The intracapillary Evans blue concentration varied from capillary to capillary. It could be argued that the differences in capillary Evans blue concentrations were due to the cutting of a randomly arranged capillary network,10 25 in which some capillaries are cut at the arterial end, others at the venous end, and others in between. Because of the experimental design, the Evans blue concentration along each capillary decreases from the arterial to the venous end, since the decapitation was always performed during an increasing arterial dye concentration. Therefore, the measured intracapillary Evans blue concentration depends on the location of the dye in the capillary. Since in the present study dye concentrations were measured in numerous capillary sections, it appears likely that altogether the capillaries were cut at random locations. Therefore, some degree of heterogeneity of intravascular dye concentration found in the present study in each rat can be ascribed to variations in the location of the intravascular Evans blue concentration along the capillaries. However, the differences in heterogeneity of intravascular dye concentrations observed at various arterial Pco2 values cannot be explained by such variations of the intravascular location of the dye. Another cause of the observed heterogeneity of the intracapillary Evans blue concentration might be the existence of erythrocytes inside the capillary lumen. Erythrocytes do not take up Evans blue.23 Therefore, their existence in the capillary lumen could attenuate the Evans blue fluorescence. The measurement of intravascular Evans blue concentration is not disturbed by the existence of erythrocytes as long as an erythrocyte is not covered by plasma in a capillary section, because the fluorescence intensity is determined exclusively in the remaining capillary lumen that is filled with fluorescent dye. The result is a reduction in the cross-sectional area caused by the lack of fluorescence at the location of the erythrocyte. On the other hand, the capillary dye concentration may be underestimated if an erythrocyte is partly covered by Evans blue. Such an error can be estimated from the experiments in anesthetized rats in which identical Evans blue concentrations were achieved in all capillaries after 10 minutes of circulation. In these experiments, the coefficient of variation of intravascular Evans blue concentrations was 17.4%. This quantifies the combined error that arises from erythrocytes, the inaccurate determination of cross-sectional area, and further inaccuracies such as fading of the fluorescent dye. Given this error, it appears likely that the coefficient of variation measured during normocapnia and the decrease in the coefficient of variation observed during hypercapnia cannot be explained by methodological errors.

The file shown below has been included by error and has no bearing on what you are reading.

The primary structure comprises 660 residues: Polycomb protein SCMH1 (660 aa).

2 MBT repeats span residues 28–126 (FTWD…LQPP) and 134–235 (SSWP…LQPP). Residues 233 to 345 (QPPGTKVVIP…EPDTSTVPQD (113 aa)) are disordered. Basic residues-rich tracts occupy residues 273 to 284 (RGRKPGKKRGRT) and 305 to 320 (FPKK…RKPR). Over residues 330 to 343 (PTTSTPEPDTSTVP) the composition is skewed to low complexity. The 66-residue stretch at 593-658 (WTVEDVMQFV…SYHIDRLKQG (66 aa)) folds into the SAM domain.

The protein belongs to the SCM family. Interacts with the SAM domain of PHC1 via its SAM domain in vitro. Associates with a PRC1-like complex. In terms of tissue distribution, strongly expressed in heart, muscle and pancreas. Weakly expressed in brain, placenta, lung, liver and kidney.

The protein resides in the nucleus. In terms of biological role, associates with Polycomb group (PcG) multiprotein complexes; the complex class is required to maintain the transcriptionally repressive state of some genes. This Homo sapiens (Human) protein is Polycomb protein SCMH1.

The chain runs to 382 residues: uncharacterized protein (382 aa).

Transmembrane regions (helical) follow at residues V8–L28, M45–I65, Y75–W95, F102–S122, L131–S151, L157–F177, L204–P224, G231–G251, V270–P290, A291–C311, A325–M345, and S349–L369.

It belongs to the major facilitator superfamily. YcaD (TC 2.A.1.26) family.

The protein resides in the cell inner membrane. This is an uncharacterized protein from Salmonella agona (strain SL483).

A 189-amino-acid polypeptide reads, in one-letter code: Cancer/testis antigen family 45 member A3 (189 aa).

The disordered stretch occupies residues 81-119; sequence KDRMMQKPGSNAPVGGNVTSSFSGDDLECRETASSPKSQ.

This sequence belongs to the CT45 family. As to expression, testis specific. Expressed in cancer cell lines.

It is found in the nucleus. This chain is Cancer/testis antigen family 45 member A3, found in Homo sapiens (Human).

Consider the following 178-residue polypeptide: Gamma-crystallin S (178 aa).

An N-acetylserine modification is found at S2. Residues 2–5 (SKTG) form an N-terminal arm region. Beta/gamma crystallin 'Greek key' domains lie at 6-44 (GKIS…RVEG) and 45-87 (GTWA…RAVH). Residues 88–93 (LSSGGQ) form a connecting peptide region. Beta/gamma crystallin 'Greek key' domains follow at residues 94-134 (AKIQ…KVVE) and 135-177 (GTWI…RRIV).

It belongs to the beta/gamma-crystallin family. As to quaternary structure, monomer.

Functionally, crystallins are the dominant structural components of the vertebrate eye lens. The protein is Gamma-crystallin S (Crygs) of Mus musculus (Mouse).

In principle, changes in the heterogeneity of intracapillary Evans blue concentrations could be caused by changes in the arterial input function. This could happen if the input function would change systematically with increasing hypercapnia. As shown in Fig 3⇑, a systematic change of the slope of the input function could not be observed.
Comparison With Other Methods